Rising Demand

Port operators’ experience, issues and outlook

Dredging has emerged as a distinct industry in the past few years with huge demand from ports and inland waterways. However, there is a lag between dredging capacity and the emerging demand in the country. At present, Indian ports are facing the challenge of handling larger vessels with the global shipping fleet growing in terms of size and capacity. There is a significant need to undertake capital dredging activities at both major and non-major ports to accommodate these vessels. This would require the government to take steps towards resolving issues such as lack of competition and high investment requirements to make the dredging segment more attractive for private players.

Dredging is required by most ports round the year. At present, most of the ports are only engaged in maintenance dredging activities with plans to undertake capital dredging in a couple of years. Indian Infrastructure takes a look at the dredging initiatives taken across select ports…

New Mangalore Port Trust

The lagoon area of the New Mangalore Port Trust (NMPT) is 129 hectares, and has been developed by capital dredging in phases. The most recent capital dredging activity was carried out in 2016-17 wherein berth no. 16 was developed. The volume of dredging undertaken was 0.87 million cubic metres (mcm) at a cost of Rs 335 million. Further, in 2019-20, maintenance dredging of 7.45 mcm was undertaken at a cost of Rs 404 million as compared to 5.58 mcm of dredging undertaken in 2018-19 for Rs 262.7 million. Most of the dredging works at NMPT have been undertaken by the Dredging Corporation of India (DCI). At present, the port trust has invited bids for dredging works to the tune of 6.5 mcm. However, there are no plans to undertake capital dredging at present Initial investigations have revealed the need for the creation of a new berth (no. 17) which will have a component of capital dredging.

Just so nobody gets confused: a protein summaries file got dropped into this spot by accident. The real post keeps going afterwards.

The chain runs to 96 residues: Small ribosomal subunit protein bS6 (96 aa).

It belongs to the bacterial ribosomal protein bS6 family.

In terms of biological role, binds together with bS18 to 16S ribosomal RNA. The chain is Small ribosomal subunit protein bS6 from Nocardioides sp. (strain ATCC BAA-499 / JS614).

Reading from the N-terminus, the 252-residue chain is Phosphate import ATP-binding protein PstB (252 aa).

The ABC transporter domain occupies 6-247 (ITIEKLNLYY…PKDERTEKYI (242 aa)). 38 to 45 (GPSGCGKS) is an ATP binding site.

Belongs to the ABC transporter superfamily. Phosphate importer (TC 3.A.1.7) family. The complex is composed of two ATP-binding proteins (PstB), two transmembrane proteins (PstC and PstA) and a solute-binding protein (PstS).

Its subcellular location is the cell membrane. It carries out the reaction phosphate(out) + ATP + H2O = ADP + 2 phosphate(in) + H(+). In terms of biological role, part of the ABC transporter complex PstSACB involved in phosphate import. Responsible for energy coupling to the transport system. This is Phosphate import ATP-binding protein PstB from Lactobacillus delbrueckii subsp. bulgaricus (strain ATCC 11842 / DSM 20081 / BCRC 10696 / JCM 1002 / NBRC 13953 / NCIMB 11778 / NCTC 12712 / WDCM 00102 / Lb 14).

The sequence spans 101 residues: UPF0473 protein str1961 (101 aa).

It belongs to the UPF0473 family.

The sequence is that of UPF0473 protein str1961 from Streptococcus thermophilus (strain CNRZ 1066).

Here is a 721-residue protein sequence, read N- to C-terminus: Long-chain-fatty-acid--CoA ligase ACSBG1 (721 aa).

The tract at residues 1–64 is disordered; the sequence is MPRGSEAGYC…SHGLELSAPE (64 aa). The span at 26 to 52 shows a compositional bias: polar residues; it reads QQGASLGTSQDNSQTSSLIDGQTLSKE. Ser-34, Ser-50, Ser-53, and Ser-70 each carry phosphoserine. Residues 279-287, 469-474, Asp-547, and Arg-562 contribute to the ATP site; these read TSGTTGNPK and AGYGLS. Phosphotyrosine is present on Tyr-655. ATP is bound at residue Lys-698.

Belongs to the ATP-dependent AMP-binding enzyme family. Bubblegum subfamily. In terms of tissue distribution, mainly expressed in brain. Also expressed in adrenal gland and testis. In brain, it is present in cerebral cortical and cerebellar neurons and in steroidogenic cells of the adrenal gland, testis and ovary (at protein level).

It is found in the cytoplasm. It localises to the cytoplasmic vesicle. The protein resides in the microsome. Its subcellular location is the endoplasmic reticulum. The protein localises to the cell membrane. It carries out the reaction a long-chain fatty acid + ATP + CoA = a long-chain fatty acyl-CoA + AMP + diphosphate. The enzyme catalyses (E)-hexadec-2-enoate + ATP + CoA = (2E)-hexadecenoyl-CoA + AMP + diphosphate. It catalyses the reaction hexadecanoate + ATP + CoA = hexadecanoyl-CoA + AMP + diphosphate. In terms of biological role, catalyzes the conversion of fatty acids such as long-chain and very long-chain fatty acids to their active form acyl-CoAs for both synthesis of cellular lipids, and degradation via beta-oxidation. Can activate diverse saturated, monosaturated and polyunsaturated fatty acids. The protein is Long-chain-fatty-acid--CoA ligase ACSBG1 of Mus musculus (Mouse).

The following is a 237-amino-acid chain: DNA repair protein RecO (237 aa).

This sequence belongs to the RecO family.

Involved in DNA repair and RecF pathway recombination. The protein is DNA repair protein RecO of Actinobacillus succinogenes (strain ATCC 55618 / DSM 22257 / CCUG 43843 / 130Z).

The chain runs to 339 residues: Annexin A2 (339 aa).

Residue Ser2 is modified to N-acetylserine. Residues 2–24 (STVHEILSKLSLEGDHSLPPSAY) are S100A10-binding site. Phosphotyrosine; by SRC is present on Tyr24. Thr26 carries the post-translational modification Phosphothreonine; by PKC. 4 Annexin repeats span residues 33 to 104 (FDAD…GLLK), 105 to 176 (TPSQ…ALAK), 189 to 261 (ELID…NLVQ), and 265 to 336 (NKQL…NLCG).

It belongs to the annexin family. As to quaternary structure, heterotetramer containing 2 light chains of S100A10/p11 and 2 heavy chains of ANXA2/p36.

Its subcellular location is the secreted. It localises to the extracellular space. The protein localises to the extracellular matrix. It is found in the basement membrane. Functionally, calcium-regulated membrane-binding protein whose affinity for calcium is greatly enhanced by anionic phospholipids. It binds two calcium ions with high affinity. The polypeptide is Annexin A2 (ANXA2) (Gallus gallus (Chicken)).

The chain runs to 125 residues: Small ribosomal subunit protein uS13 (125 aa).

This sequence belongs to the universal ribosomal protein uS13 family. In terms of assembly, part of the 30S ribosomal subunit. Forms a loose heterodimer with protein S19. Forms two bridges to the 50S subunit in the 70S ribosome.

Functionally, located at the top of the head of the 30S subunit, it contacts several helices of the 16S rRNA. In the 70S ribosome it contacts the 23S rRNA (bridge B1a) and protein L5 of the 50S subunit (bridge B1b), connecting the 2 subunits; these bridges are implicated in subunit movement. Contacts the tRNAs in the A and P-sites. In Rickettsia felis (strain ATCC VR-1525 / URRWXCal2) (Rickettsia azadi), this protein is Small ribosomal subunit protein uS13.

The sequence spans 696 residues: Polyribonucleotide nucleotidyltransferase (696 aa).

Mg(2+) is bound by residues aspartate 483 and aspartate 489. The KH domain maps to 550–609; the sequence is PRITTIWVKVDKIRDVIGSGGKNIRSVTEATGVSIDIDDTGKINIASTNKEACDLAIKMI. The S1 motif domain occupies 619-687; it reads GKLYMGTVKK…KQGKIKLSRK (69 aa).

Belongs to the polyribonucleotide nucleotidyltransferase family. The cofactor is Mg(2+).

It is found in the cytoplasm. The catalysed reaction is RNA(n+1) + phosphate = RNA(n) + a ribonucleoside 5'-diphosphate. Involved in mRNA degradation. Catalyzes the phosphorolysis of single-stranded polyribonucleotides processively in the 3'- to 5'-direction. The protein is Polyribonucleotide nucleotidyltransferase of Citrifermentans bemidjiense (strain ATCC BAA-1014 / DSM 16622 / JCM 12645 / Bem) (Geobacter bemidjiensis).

Cochin port

The riverine port has to undertake regular maintenance dredging due to siltation issues. Dredging to the extent of 24 mcm is taken up at the port annually. At present, only maintenance dredging is carried out at the port. However, there are ongoing discussions with the government regarding future capital dredging plans.

Cochin port plans to undertake capital dredging in the next two-three years, for which estimates have been provided by the National Technology Centre for Ports, Waterways and Coasts. The Cochin Port Trust was the first to economise on dredging works with the use of the nautical depth concept. The concept is applied to survey muddy ports and channels to determine safe navigation depths and eliminate stretches that are inefficient to dredge due to low solid concentration and low-value material. This reduces the depth to be dredged, thereby cutting down dredging expenses. The port has brought down costs from Rs 1.4 billion per annum in 2015-16 to Rs 0.84 billion per annum at present using the nautical depth concept. However, there is no common formula that can be applied to all ports as dredging is mostly dependent on the geotechnical specifications which are unique for all ports.

Jaigarh and Dharamtar ports

The JSW Infrastructure-owned Jaigarh and Dharamtar ports are also actively undertaking dredging works. The group had undertaken capital dredging to the tune of 18 mcm at Jaigarh port in 2015. It also undertakes 2 mcm of maintenance dredging at the port annually. At its Dharamtar port, JSW had undertaken 2 mcm of capital dredging and 50,000 cubic metres of maintenance dredging. There are no capital dredging plans for this year at the ports. However, JSW is working towards developing ports at new locations, including the port expected at Paradip that will involve 20 mcm of capital dredging works.